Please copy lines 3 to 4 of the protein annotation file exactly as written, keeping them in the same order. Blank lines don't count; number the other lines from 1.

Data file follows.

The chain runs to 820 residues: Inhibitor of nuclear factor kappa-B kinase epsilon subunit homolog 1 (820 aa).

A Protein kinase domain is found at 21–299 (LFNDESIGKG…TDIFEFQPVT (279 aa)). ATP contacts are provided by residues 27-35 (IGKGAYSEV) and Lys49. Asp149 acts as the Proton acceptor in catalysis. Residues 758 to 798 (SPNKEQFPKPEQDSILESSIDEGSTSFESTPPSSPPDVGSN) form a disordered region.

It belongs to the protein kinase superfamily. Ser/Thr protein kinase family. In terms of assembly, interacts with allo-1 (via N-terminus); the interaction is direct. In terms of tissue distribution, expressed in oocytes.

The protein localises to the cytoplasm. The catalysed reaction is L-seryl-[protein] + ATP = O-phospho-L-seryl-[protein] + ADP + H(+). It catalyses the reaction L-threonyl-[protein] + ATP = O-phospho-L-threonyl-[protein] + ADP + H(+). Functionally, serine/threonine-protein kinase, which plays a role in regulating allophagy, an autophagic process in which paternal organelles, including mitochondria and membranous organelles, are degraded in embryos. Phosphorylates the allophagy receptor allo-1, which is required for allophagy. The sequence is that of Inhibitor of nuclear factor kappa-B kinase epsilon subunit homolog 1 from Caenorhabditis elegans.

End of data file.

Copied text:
It belongs to the protein kinase superfamily. Ser/Thr protein kinase family. In terms of assembly, interacts with allo-1 (via N-terminus); the interaction is direct. In terms of tissue distribution, expressed in oocytes.

The protein localises to the cytoplasm. The catalysed reaction is L-seryl-[protein] + ATP = O-phospho-L-seryl-[protein] + ADP + H(+). It catalyses the reaction L-threonyl-[protein] + ATP = O-phospho-L-threonyl-[protein] + ADP + H(+). Functionally, serine/threonine-protein kinase, which plays a role in regulating allophagy, an autophagic process in which paternal organelles, including mitochondria and membranous organelles, are degraded in embryos. Phosphorylates the allophagy receptor allo-1, which is required for allophagy. The sequence is that of Inhibitor of nuclear factor kappa-B kinase epsilon subunit homolog 1 from Caenorhabditis elegans.